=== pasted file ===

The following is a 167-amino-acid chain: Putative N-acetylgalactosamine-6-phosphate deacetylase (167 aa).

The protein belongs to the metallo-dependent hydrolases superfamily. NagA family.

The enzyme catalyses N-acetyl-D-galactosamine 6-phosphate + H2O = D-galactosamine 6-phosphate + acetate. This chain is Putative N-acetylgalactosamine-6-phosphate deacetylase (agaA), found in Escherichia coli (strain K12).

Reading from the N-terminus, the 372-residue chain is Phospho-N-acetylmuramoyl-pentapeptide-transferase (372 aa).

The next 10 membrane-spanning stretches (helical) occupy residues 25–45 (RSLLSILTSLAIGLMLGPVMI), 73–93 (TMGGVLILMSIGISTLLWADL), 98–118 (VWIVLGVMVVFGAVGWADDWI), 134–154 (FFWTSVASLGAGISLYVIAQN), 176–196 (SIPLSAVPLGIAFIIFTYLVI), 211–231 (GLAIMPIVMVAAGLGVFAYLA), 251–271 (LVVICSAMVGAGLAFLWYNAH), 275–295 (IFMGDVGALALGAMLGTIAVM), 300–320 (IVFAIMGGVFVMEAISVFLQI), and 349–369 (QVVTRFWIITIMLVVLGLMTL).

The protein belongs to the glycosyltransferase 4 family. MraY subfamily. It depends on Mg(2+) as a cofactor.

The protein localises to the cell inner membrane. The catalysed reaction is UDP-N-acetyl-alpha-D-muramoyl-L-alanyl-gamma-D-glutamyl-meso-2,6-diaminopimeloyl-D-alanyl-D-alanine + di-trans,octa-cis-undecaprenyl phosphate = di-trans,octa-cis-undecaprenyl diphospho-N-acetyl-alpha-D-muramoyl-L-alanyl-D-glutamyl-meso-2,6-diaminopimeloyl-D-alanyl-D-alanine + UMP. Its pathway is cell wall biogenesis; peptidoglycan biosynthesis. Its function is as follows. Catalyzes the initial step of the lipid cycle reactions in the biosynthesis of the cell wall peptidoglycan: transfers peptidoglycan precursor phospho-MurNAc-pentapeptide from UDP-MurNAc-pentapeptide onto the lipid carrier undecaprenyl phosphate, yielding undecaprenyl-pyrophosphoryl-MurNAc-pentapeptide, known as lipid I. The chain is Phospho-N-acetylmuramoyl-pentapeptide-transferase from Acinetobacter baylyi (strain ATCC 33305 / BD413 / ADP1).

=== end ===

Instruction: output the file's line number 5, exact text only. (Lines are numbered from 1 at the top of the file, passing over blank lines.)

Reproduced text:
The next 10 membrane-spanning stretches (helical) occupy residues 25–45 (RSLLSILTSLAIGLMLGPVMI), 73–93 (TMGGVLILMSIGISTLLWADL), 98–118 (VWIVLGVMVVFGAVGWADDWI), 134–154 (FFWTSVASLGAGISLYVIAQN), 176–196 (SIPLSAVPLGIAFIIFTYLVI), 211–231 (GLAIMPIVMVAAGLGVFAYLA), 251–271 (LVVICSAMVGAGLAFLWYNAH), 275–295 (IFMGDVGALALGAMLGTIAVM), 300–320 (IVFAIMGGVFVMEAISVFLQI), and 349–369 (QVVTRFWIITIMLVVLGLMTL).